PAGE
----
The 1889 property was designed by Stone, Carpenter, and Wilson, prolific architects of buildings such as the Ladd Observatory on Hope Street. A part of the Stimson Avenue Historic District, the property sits on over half an acre of land and features three distinctive, perennial gardens. Elaborate, yet perfectly balanced, the house is expertly crafted from stone, brick, wood, slate, metal, and ornate stained glass.
The house was enlarged by a later owner, Mrs. Grace Reynolds, who redesigned the ballroom in the 1930s, including commissions by muralist Robert Charles Haun. Thousands of original details remain intact, including fine wood carvings, Florentine wallpaper, painted murals, and a birdcage elevator.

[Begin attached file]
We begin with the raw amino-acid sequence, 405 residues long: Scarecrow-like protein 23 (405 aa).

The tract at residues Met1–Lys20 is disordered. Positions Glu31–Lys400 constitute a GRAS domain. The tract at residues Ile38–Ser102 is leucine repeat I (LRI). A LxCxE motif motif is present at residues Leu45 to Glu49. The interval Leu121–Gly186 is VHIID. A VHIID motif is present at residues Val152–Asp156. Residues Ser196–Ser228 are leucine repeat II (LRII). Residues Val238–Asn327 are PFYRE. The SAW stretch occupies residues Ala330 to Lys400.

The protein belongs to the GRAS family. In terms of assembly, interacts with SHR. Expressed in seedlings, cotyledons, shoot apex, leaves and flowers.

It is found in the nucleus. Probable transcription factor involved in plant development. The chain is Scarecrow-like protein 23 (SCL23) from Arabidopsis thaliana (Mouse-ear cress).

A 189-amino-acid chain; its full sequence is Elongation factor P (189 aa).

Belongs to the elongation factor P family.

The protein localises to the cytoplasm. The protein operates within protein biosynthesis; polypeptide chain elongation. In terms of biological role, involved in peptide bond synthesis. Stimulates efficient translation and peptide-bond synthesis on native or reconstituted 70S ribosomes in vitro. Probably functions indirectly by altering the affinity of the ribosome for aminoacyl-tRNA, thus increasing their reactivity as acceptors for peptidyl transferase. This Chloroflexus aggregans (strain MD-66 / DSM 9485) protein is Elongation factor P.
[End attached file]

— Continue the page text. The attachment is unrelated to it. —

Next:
Charles Fletcher, the Wool King of the United States, commissioned this home for his second son and family. Joseph E. Fletcher, Mary Manton Hayes, and their three children resided on Stimson avenue until Mary's early passing in 1908.
Charles Fletcher founded the National and Providence Worsted Mills. Many of his factories still stand today, largely utilized as office space, in Providence and Thornton, Rhode Island.
Since 2020, the Fletcher House has been maintained by a mother-daughter team (and their four-legged friend). The house has been restored to reflect its original history while providing modern amenities and comforts for visitors. Renters have access to the ballroom, grand staircase and foyer, four uniquely styled rooms on the parlor floor, and the grounds surrounding the house.